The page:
Scene running a xxx.lua file on mapped drive. ? (Lua Test)

Hi

Hopefully a quick one for someone to answer …

I have a mapped drive (CIFS) set up on my Vera and I use the great Lua Test tool a lot to try out bits of code I’m learning etc via dedicated xxxxx.lua files.

My question is - is it possible to have vera execute (e.g via a scene) the code that is held in a .lua file/document ?

How would you do that ?
Would this be an os.execute command ?

Yes, it is.

Would this be an os.execute command ?

No, it wouldn’t.

How would you do that ?

It slightly depends on what type of code this is. Would it need to be run in the Vera context (using luup.xxx calls) or is it otherwise stand-alone.

If this is really a vanilla Lua question, then take a look at: Lua dofile

For a more readable introduction (and reference) to the Lua language, see here: Progamming in Lua

Hi @akbooer

Thanks - as it has luup calls in it, so what would need to be done differently for that ?

Vera file location (used for Lua Test) = /nas/luatest/bedtime-countdown2.lua

You’d probably need to read the file into a string, use loadstring(), instead of dofile(), and use setfenv() to set the environment to the scene’s _G variable, before calling it.

I don’t know for sure, since I’ve never tried in the context of Vera itself, but this is generally the way to approach it.

The openLuup loader does much the same for .lua files. You can see the relevant function compile_lua() here: https://github.com/akbooer/openLuup/blob/master/openLuup/loader.lua#L382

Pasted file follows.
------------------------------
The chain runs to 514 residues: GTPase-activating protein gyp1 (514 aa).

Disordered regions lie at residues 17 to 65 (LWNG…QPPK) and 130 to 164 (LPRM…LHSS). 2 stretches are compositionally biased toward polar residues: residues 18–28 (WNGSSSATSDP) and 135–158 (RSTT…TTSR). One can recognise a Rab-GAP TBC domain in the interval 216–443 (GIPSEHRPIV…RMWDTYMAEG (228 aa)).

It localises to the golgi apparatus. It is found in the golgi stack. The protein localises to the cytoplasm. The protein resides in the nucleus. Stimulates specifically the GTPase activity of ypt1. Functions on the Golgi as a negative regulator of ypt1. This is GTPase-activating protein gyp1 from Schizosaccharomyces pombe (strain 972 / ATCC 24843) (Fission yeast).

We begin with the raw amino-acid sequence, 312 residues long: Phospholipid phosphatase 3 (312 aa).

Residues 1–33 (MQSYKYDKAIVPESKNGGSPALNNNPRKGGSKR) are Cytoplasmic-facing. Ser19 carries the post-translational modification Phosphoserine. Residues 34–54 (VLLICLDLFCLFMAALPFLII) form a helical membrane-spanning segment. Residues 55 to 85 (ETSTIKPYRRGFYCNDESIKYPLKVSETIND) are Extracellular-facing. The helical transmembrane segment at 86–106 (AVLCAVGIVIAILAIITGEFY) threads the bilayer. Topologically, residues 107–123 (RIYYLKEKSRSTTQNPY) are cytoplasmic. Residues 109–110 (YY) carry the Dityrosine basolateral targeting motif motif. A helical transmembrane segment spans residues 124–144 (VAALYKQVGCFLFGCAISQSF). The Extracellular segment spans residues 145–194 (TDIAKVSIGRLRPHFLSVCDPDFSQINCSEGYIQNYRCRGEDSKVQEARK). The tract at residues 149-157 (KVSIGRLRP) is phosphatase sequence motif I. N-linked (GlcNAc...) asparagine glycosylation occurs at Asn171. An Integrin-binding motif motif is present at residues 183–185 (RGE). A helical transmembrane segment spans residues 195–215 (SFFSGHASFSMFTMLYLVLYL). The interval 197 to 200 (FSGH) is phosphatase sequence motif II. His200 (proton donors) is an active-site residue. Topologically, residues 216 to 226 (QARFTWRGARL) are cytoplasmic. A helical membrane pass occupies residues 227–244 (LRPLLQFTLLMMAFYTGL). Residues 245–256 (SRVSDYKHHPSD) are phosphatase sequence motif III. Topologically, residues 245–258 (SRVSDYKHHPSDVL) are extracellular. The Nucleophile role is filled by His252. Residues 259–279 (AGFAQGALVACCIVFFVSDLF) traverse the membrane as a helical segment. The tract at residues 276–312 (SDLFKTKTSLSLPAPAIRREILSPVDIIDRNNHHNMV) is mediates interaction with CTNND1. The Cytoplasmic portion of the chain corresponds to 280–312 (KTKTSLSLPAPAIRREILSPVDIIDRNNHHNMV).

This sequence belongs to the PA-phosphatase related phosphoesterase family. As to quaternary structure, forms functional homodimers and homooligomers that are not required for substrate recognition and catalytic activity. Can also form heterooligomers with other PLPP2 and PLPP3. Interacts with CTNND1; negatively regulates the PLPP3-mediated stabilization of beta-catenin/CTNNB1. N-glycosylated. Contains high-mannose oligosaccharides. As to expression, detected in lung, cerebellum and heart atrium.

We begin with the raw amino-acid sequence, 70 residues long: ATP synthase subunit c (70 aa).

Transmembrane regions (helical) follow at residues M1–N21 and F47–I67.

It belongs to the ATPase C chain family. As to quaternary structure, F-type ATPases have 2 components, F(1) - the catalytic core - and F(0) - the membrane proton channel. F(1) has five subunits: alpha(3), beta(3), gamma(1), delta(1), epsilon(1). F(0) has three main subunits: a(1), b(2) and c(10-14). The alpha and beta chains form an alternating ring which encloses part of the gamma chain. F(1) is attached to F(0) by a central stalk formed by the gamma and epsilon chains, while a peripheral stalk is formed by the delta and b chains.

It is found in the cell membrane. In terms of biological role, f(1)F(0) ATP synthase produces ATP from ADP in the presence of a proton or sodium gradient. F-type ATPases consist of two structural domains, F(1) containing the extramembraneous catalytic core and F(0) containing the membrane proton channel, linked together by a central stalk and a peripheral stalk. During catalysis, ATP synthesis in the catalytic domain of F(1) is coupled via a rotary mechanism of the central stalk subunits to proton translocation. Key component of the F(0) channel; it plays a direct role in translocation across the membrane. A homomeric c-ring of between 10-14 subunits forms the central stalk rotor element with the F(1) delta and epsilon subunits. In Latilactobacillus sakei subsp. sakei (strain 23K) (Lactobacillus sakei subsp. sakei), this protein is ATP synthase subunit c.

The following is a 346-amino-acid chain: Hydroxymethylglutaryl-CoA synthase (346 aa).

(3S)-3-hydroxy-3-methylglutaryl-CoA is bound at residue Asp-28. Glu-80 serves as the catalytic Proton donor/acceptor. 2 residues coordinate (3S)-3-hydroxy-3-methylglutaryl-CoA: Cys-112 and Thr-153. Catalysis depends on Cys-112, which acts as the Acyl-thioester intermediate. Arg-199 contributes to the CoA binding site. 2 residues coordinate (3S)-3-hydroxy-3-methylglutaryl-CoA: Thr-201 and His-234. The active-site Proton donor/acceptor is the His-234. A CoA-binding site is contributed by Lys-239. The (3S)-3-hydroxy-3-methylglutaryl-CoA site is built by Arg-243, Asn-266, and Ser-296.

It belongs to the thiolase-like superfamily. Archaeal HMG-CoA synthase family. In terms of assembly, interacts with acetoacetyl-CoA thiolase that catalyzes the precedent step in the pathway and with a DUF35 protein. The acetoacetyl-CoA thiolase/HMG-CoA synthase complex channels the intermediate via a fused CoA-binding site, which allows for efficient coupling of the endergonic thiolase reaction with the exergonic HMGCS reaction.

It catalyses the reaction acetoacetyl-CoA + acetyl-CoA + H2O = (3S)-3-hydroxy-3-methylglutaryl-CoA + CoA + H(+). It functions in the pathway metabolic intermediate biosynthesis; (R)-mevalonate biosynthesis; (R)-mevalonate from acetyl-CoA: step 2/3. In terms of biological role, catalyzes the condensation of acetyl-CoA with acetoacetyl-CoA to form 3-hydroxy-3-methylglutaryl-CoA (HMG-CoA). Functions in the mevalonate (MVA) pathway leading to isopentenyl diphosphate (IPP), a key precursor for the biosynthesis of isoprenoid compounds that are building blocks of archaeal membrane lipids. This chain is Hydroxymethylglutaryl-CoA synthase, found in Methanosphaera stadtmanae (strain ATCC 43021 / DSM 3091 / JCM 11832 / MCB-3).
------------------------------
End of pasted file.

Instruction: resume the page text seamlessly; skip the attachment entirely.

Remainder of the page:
If the file is not changed dynamically between invocations, you could, instead, simply use require() to load it as a regular module (which actually does similar to the previous list of functions I gave.)

What’s not clear is your use-case, ie. WHY the file is external and what it does.

Lots to look at there.

The file is external so it’s something that I can then work on from multiple places / devices etc. and I can make changes on the fly (there is a lot of text (TTS) in this first one) which would not require any access to or reload of Vera

As it is a mapped drive - i’m just thinking out loud but is this the right file io.open and read command to use ?

[code]
function readAll(file)
local f = io.open(file, “rb”)
local content = f:read("*all")
f:close()
return content
end

readAll(/nas/luatest/bedroom-countdown.lua)[/code]

At last some progress…

After some googling this seems to take me a little further as the code within the lua file is executed this time.

[code]function readAll(file)
local f = io.open(file, “rb”)
local content = f:read("*all")
f:close()
return content
end

script = readAll("/nas/luatest/polly_kitchen.lua")
print (readAll("/nas/luatest/polly_kitchen.lua"))
test = loadstring(script)
test()[/code]

I have also added the above to a scene (in the luup section) and while it seems to work - it takes a while to run compared to running it via Lua Test? Any ideas why it takes longer ??

Also I should add

@akbooer if you are reading this still I did not understand what you meant by the following - therefore i was not able to include it into the script inposted just earlier .

Whats does that mean / do ?
Where do I need to put it ?